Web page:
Option Two: Take two pictures that we will blend together in Photoshop. Don’t get nervous, it really isn’t that much work. You can do it in a few seconds. Take your first photo of the moon using the settings above. Take another photo with the shutter speed slowed down in order to capture the detail in the foreground. Depending on how dark it is you may need to also raise the ISO. This time the moon will just be a white blurry blob in the sky.
Next, highlight both images in Lightroom and select open as layers in Photoshop. Make sure the moon (black) photo is the top layer, and the photo that has the foreground exposed is the bottom layer. Right-click on the layer and choose Blending options. Move the left slider for “This Layer” to the right until the black disappears. That tells Photoshop to show the bottom layer anywhere there is black in the top layer. And you can immediately see the moon and the trees in the layer underneath.
Now we have our perfect moon but there is a lot of bleed around the moon from the layer below. Ever notice how the moon looks slightly bigger than normal in a lot of photos? This is why, push Command-T (Ctrl-T on windows) to transform and make the moon slightly bigger. Then centre it over the bleed from the lower moon. Viola, you now have the perfect shot!
This image isn’t the best example as the images weren’t taken in the same place. But if you do these composite images immediately one after another this technique is much easier.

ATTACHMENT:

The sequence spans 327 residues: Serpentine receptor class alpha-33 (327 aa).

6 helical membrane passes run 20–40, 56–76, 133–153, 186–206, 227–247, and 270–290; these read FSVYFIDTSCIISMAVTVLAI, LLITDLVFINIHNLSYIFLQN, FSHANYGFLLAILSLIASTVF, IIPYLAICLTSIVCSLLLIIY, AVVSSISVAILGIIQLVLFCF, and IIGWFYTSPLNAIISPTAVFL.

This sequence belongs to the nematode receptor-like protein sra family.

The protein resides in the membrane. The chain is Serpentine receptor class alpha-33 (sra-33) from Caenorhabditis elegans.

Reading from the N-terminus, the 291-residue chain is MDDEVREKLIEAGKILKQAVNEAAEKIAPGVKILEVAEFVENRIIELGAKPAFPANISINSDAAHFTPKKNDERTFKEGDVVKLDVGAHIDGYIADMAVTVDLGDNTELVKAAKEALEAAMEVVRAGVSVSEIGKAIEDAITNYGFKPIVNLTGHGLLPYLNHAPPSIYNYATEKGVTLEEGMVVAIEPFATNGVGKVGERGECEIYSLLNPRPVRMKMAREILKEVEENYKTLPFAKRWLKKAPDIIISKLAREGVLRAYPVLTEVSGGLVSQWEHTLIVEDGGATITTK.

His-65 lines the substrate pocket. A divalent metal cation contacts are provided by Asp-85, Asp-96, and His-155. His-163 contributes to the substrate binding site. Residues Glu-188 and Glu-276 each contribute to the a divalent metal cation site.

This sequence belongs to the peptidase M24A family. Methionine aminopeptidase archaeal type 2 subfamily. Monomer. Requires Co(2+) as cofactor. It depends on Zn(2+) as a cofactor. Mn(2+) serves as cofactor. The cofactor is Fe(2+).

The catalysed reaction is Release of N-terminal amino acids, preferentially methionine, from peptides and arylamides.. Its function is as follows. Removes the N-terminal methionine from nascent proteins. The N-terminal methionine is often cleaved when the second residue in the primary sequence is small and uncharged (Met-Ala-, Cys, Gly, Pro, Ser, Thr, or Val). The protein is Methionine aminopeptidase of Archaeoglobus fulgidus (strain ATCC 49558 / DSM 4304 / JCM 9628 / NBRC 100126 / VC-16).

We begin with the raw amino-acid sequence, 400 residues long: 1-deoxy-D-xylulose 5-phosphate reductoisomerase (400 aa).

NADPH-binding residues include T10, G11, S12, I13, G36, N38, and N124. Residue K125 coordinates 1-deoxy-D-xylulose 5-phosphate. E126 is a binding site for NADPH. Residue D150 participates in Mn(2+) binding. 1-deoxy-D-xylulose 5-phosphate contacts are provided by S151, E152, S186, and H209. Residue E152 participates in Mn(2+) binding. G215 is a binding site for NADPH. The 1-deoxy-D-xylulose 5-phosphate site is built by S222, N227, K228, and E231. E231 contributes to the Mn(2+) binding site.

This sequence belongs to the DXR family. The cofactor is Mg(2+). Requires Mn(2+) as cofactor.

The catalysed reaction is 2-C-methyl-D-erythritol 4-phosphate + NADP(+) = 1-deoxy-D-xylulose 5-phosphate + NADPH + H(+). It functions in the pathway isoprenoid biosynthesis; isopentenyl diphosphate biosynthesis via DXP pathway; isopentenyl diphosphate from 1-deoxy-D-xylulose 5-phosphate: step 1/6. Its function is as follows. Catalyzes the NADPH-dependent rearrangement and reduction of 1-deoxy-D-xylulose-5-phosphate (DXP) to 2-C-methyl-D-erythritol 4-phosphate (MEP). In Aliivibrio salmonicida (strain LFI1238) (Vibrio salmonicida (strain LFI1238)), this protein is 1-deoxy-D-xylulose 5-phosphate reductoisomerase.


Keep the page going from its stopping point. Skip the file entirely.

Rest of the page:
The moon is a fantastic subject (or best supporting actor) to help you get into photography after dark. Post a link to your moon photography that you have done using the techniques described above. Let people know what you think of their moon photography that they have submitted. Let’s get better together!
I know that I need to do more of it. As the nights get longer I will do a lot of practice over the coming months. So keep an eye out! Take care guys and happy shooting!
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Ben Kepka – The Cultured Kiwi
New Zealand travel photographer based in London, UK. He was taking photos from a very young age in the backcountry of New Zealand before moving abroad. Since doing so he has taken workshops and tried to help get as many people into this art as possible. Featured in NZ Herald, Stuff.co.nz and many photography publications it’s safe to say he loves his photography!